Northwest England MEP and BNP racist Nick Griffin on the aid effort for Haiti:
Mr Griffin, MEP for North West England, responded with another Twitter post, saying: “Individuals should give whatever they feel appropriate, but Britain is bankrupt. Fifty thousands pensioners will die… of cold this winter.
“Boys get blown to bits because we can’t afford to armour their Land Rovers…. Sending aid to rioting ingrates while our own people die is stinking elite hypocrisy.”
Asked about Mr Griffin’s comments, BNP deputy leader Simon Darby criticised the government’s £6m contribution to the aid effort in Haiti.
He said: “I’d rather see that £6m that we spent keeping our own people alive. You look after your own first.
“If they’ve got surplus money to give away to Haiti – how many people have died because we didn’t have the infrastructure to grit the roads?”
Support the effort to prevent this scumbag from entering the Westminster parliament – click here.
I’m not one of those people who felt Nick Griffin shouldn’t have been allowed on Question Time because his and the British National Party’s (BNP) views on race, religion, nationality and sexual orientation were perverse. They clearly are, but I acknowledge too that freedom of speech has to include those views you despise, as well as those you agree with – you can’t preemptively say even someone as hateful as Nick Griffin shouldn’t be allowed to speak. If he breaks laws then he has to pay a price, if he indulges in hate speech he needs to be prosecuted, if he says appalling things about the holocaust he needs to be condemned for it, but be stopped from speaking because he’s a homophobic racist? Absolutely not. So what was Question Time like after all the hype? In my view it was a mixed bag.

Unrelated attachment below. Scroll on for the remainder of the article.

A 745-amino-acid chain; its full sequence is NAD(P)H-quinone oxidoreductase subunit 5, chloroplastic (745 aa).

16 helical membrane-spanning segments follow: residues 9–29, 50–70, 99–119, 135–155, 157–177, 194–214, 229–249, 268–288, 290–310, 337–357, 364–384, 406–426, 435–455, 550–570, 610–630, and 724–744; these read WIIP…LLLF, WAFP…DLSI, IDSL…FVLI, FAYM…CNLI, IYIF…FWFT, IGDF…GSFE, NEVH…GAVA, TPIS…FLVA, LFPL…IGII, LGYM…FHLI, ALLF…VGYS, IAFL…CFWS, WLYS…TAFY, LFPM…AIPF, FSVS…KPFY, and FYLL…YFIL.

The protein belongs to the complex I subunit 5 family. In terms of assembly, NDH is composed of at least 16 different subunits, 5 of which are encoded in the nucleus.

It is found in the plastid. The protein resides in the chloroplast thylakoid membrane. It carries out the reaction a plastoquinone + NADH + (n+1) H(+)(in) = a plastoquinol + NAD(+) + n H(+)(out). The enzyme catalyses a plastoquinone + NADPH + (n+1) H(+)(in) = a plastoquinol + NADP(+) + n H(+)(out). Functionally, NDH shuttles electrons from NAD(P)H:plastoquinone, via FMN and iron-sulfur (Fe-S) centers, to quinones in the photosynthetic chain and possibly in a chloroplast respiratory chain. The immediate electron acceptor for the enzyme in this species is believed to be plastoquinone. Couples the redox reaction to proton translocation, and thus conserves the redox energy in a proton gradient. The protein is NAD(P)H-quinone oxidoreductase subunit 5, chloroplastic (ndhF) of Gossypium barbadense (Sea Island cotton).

If Griffin wanted to continue his process of ‘cleaning up’ the BNP brand he did a pretty lousy job of it. He came across as blatantly homophobic (he wasn’t alone on the panel in that, you Tories), he was unapologetically anti-semitic and refused to be drawn into sensible discussion by Bonnie Greer about just what he meant by the ‘indigenous British people’. Anyone with any degree of common sense will have watched that and been thoroughly appalled when he tried to wriggle out of his penchant for holocaust denial, and when he tried to justify homophobia. He’s a disgusting man, with a disgusting message, but he will sadly have made significant political capital out of two aspects of the show. Firstly when Jack Straw was asked whether he thought New Labour’s authoritarian immigration policy had contributed to the rise of the BNP, Straw pointedly dodged the question. Typically lawyerly Straw simply answered another question, and it was tragically the key pitfall which lay in wait for him, and which he unceremoniously threw himself into. A government which demonises ‘failed’ asylum seekers, which makes legal aid next to impossible for people fleeing persecution, and expecting help under the Geneva Convention, and which locks up their children, is hardly in a position to preach tolerance to the BNP. Straw knew it, the panel knew it and a smirking Griffin knew it too; Blair and now Brown have given him part of a constituency previously unthinkable in modern times.